Hajin Kim J.D. ’14 is a fourth-year Ph.D. student in Environment and Resources as part of the Emmett Interdisciplinary Program in Environment and Resources (E-IPER) in the School of Earth, Energy and Environmental Sciences. In this edition of Glam Grads, The Daily talked with Kim about her path to Stanford and her ongoing interdisciplinary research in law and environmental issues.
The Stanford Daily (TSD): Can you tell me about yourself and how you arrived at Stanford?
Hajin Kim (HK): I am from Maryland and went to Harvard for undergrad. I worked in Korea for a year and spent three years in Chicago in management consulting. Then, I decided to pursue a total career switch and went to law school. In my first year I decided I wanted to do research so I applied to the Emmett Interdisciplinary Program in Environment and Resources (E-IPER) Ph.D. program.
TSD: Why did you decide to change plans?
HK: I was not particularly interested in environmental issues as an undergrad, but while I was in Korea I read “Animal, Vegetable, Miracle” by Barbara Kingsolver. As an economics major, I had always thought about environmental issues as externalities that we could fix with price incentives. However, we are not actually doing much about them, and this gave me interest to pursue this issue later. Then, when I was consulting and I wanted to get into the environmental space, I sat in on a few of my husband’s law classes in Chicago and began to think it was a good way to get involved in environmental issues.
TSD: What research are you currently working on?
HK: I am in the E-IPER Ph.D. program, which is the interdisciplinary program in environment and resources. What this means is that you take is two or more disciplines and look at the same issue. Roughly, my two disciplines are law and social psychology. One of the projects I am looking at now is when you have different regulatory forms — say, cap-and-trade or pollution tax programs versus a command-and-control mandate — [and] how that changes the different kind of incentives present for the companies involved.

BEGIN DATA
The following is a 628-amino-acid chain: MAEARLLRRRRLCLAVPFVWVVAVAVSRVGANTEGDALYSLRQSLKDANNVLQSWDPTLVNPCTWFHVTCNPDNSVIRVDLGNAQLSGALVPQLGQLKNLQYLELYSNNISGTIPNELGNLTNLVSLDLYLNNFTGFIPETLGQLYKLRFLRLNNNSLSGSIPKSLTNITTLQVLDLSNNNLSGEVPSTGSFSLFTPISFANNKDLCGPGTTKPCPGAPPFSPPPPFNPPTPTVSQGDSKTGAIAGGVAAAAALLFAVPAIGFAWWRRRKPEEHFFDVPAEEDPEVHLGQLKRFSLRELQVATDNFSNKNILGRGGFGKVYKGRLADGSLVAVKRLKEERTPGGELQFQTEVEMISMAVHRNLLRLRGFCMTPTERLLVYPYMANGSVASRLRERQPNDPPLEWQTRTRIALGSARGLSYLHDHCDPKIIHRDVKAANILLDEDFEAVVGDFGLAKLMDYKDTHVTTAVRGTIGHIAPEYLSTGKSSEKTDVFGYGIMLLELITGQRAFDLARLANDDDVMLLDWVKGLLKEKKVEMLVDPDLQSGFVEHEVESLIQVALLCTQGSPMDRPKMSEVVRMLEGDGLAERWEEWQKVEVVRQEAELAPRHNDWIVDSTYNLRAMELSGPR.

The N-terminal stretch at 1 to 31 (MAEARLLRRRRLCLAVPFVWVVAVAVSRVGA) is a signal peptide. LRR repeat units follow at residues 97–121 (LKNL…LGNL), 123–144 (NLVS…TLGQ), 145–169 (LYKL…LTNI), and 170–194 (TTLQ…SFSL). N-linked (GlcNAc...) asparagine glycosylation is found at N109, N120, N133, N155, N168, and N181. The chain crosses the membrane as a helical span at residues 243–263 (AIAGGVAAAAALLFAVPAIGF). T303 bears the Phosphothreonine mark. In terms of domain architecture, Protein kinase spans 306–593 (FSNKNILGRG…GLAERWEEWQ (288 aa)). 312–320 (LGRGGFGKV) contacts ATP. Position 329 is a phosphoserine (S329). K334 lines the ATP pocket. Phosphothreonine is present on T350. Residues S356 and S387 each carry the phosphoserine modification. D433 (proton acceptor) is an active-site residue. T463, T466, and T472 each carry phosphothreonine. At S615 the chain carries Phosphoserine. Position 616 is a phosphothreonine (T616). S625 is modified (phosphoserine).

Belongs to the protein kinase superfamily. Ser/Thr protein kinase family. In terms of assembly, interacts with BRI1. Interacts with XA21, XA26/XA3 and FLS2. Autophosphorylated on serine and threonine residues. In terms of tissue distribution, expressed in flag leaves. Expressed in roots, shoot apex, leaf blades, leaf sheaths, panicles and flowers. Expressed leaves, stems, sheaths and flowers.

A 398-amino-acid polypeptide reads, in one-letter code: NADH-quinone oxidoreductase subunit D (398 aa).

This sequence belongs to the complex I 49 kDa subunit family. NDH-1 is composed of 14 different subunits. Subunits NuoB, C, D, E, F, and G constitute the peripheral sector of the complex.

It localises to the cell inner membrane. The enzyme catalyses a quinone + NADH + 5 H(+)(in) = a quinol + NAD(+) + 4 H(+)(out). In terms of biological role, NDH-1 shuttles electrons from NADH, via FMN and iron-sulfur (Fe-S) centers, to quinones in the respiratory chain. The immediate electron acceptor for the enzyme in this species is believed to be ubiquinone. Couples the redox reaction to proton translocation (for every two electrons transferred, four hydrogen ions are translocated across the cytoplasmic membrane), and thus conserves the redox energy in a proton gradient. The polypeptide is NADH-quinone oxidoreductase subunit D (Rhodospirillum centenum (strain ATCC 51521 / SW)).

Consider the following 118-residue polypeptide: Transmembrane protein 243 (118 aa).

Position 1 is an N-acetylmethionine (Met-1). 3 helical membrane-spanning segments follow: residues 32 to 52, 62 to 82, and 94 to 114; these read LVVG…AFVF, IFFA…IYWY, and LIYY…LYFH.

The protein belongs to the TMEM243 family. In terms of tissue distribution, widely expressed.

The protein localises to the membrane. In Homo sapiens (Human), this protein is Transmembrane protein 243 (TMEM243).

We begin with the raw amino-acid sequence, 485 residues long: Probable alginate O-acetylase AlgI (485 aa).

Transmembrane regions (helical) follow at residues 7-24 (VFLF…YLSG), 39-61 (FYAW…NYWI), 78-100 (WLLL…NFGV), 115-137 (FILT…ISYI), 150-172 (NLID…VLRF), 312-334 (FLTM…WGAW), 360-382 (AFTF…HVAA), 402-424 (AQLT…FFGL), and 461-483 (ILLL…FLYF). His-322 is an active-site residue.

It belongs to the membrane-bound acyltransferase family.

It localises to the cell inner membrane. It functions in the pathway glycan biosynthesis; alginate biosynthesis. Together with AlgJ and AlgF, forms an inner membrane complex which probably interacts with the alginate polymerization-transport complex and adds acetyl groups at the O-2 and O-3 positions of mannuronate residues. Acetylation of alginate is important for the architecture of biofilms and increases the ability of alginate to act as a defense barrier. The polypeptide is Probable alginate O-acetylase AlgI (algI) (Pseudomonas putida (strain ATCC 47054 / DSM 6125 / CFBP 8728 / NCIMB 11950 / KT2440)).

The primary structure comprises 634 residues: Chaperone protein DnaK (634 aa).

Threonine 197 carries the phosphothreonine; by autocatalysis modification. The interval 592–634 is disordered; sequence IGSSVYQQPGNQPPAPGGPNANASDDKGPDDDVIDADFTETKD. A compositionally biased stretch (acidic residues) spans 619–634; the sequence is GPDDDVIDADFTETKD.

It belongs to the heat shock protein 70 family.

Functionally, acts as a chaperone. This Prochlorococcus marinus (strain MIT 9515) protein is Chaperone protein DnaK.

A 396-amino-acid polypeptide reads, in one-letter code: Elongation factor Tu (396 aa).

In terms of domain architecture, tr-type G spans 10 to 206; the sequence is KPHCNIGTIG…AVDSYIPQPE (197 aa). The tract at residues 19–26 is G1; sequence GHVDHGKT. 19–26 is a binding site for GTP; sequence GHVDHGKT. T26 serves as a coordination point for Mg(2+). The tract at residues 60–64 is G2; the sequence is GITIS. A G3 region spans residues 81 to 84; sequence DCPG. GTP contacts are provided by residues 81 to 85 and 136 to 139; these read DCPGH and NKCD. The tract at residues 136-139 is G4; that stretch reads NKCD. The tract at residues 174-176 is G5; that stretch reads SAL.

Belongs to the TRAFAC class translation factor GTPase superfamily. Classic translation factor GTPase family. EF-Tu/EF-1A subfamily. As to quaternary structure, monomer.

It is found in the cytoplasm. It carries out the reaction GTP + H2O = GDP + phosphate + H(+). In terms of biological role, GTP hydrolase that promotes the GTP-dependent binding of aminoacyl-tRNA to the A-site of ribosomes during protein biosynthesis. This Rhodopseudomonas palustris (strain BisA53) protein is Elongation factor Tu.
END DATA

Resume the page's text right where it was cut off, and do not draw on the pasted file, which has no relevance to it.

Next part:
TSD: How did you settle on this topic?
HK: I took a social norms class with Dale Miller, who is now one of my advisors. That class really changed the way I thought about law and the function that law has. As an economics major, I had always thought of law in a very functional way, but the idea of an expressive function of law was something that I had not considered before. He also has a theory on moral opportunity [that] I wanted to incorporate into my work.
TSD: Is there overlap between law school and your Ph.D. program?
HK: I would like them to be more intertwined than they are now… There is a lot of overlap in coursework, as Stanford makes it easy to do an interdisciplinary degree, and the Law School is so open to students doing a J.D. with anything, as they want lawyers to understand the way the world works. However, for my research, I am still trying to figure out a way to do that.
TSD: What are your plans for the future?
HK: I would love to be a legal academic, but considering the job market, I could also see myself practicing environmental law.
TSD: What do you do for fun? What is your favorite spot on campus?
HK: I play tennis with my brother and my husband, I see friends, I do what everybody else does! I’m not sure I have a favorite spot on campus, but I spend a lot of time at the Neukom Building. It’s a really beautiful space to study.
Contact Zachary Brown at zbrown ‘at’ stanford.edu.